What is average response time?
Average Response Time is the average amount of time that a customer service team takes to respond to support requests from the organization’s customers.
Some teams track Average Response Times down to the second, others measure by minute. Whichever interval you choose to measure by, consistency is key.
How to calculate Average Response Time
Most organizations will track Average Response Time in a customer support tool like Zendesk. You can also use this basic formula to calculate Average Response Time:
Average Response Time = Total Time Taken to Respond During the Selected Timeframe ÷ Number of Customer Service Representative Responses in the Selected Timeframe
Track Average Response Time alongside other important customer service metrics
On its own, Average Response Time doesn’t provide a complete picture of your customer service team’s performance. If you want to get a real handle on your team’s performance, Average Response Time should be tracked alongside other customer service metrics.
And while tools like Zendesk are powerful, our experience has shown that customer service reps (CSRs) and managers find it way more convenient and powerful to access and analyze data in operating documents that they already know and love, like Google Sheets ❤.
Getting high quality data into an operating document like a GSheet isn’t necessarily easy, though. Especially if it requires you to spend hours manually downloading CSVs from different sources and copying the data into a rickety, VLOOKUP-filled spreadsheet 👎.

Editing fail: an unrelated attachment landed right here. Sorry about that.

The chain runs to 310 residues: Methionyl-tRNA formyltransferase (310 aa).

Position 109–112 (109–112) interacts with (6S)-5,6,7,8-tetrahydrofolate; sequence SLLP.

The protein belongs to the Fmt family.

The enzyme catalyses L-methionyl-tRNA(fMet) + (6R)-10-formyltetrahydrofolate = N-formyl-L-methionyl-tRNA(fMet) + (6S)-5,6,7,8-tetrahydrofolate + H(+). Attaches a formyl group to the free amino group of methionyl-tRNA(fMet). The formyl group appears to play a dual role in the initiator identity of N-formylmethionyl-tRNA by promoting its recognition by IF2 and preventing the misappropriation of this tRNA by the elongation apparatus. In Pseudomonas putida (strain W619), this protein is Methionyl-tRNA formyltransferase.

Luckily, there’s an easier way: AirOps.
With AirOps, business teams can create amazing sheets, docs, and tools using data from Zendesk, Hubspot, and countless other data sources. In addition to Average Response Time, AirOps makes it easy to track other customer service metrics such as:
- Open tickets
- Pending tickets
- On hold tickets
- 1, 2, and 3+ touch resolution rates
- Customer Satisfaction Score (CSAT)
- Median first reply time
… and more! Get in touch with our team to learn more and get started!
Frequently asked questions about Average Response Time
Should my customer service team track Average Response Time?
The answer to this question is “Yes, and… ”